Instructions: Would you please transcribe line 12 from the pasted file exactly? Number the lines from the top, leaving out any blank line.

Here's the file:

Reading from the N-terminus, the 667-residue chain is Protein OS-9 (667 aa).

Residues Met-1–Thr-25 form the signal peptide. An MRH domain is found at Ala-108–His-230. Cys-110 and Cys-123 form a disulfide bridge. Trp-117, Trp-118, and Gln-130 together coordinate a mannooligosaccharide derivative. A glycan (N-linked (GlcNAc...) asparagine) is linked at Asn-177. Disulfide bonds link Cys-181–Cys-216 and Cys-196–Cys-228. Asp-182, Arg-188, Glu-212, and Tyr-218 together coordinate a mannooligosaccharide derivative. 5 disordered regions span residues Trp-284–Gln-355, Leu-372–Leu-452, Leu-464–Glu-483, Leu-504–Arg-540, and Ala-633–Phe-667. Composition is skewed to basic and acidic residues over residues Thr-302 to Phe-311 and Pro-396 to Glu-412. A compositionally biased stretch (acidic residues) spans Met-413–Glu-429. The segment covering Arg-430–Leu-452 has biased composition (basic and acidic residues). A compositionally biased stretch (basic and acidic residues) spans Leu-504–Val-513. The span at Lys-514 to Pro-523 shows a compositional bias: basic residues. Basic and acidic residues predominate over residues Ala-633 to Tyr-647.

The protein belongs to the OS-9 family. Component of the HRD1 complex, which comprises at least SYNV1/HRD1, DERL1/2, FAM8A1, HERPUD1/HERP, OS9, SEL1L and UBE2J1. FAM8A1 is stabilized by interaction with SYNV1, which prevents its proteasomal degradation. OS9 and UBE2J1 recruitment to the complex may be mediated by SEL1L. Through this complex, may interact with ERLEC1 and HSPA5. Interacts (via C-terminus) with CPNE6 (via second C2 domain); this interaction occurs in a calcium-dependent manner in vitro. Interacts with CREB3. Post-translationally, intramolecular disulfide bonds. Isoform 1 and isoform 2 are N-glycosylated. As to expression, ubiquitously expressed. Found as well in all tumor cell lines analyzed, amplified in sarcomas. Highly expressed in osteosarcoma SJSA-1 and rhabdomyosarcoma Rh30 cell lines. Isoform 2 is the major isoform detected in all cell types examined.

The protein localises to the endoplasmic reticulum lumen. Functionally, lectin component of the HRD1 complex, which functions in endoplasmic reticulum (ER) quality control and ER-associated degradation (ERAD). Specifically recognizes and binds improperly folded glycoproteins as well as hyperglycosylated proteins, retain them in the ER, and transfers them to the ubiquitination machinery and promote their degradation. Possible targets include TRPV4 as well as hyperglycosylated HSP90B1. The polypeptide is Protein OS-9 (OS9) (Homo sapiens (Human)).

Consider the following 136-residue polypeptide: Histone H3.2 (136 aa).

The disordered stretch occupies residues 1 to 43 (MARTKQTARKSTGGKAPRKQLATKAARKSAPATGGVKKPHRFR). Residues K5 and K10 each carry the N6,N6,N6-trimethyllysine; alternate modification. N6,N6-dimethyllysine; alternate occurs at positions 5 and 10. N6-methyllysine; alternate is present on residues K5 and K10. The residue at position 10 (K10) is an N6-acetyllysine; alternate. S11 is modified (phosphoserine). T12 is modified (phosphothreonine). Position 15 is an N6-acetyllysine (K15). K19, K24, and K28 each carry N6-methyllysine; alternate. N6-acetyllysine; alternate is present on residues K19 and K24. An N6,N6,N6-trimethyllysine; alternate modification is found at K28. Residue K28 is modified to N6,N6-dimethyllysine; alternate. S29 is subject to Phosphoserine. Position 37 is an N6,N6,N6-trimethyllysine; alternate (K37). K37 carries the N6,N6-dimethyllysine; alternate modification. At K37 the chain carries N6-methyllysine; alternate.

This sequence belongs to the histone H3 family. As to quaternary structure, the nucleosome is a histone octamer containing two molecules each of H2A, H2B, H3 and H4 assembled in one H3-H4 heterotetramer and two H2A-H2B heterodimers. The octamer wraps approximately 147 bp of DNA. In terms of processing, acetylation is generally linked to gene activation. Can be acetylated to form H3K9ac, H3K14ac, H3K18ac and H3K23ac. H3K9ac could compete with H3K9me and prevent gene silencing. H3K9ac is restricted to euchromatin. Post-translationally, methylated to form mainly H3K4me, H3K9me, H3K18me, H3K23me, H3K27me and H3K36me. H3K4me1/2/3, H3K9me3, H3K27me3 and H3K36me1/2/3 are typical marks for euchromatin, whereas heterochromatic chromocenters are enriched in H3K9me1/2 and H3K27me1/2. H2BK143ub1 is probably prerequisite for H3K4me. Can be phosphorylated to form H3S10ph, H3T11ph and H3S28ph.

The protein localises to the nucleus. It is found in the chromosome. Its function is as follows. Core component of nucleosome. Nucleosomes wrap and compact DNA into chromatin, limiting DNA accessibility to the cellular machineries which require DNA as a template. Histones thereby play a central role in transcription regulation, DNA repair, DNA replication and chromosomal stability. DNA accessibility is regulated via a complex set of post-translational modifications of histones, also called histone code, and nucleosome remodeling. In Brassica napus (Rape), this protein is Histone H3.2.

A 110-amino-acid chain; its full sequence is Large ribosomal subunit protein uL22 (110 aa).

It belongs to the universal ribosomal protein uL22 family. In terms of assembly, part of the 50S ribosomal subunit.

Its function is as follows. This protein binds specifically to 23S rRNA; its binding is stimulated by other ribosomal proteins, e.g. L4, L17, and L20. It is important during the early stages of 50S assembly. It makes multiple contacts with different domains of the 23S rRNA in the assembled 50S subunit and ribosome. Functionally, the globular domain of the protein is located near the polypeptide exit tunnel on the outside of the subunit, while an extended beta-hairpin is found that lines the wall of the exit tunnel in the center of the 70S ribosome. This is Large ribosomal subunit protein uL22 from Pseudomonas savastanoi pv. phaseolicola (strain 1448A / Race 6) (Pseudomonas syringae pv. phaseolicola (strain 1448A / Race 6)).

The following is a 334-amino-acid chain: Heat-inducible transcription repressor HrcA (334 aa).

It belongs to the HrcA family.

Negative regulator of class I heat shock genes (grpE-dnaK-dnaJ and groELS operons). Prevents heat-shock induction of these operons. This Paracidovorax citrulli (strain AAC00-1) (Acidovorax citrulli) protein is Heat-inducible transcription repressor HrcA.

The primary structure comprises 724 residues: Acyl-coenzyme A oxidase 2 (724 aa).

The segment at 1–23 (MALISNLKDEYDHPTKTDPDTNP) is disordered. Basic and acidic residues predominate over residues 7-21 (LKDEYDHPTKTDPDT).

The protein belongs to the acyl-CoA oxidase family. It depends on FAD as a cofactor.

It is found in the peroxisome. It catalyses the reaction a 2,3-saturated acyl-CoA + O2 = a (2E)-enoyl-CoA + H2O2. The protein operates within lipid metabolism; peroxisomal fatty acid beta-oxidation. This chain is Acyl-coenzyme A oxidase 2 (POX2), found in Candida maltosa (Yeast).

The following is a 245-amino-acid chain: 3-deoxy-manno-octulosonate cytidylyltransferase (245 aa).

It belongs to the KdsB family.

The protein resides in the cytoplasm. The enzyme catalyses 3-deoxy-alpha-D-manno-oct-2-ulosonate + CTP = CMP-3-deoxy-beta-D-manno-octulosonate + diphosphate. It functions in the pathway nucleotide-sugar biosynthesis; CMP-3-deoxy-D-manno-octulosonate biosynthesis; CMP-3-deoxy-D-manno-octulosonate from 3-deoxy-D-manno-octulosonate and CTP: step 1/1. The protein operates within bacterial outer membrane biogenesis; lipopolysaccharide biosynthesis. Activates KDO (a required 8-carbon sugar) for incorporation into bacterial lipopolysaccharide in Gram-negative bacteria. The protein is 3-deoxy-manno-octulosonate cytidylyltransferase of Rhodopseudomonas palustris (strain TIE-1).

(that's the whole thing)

The following is a 334-amino-acid chain: Heat-inducible transcription repressor HrcA (334 aa).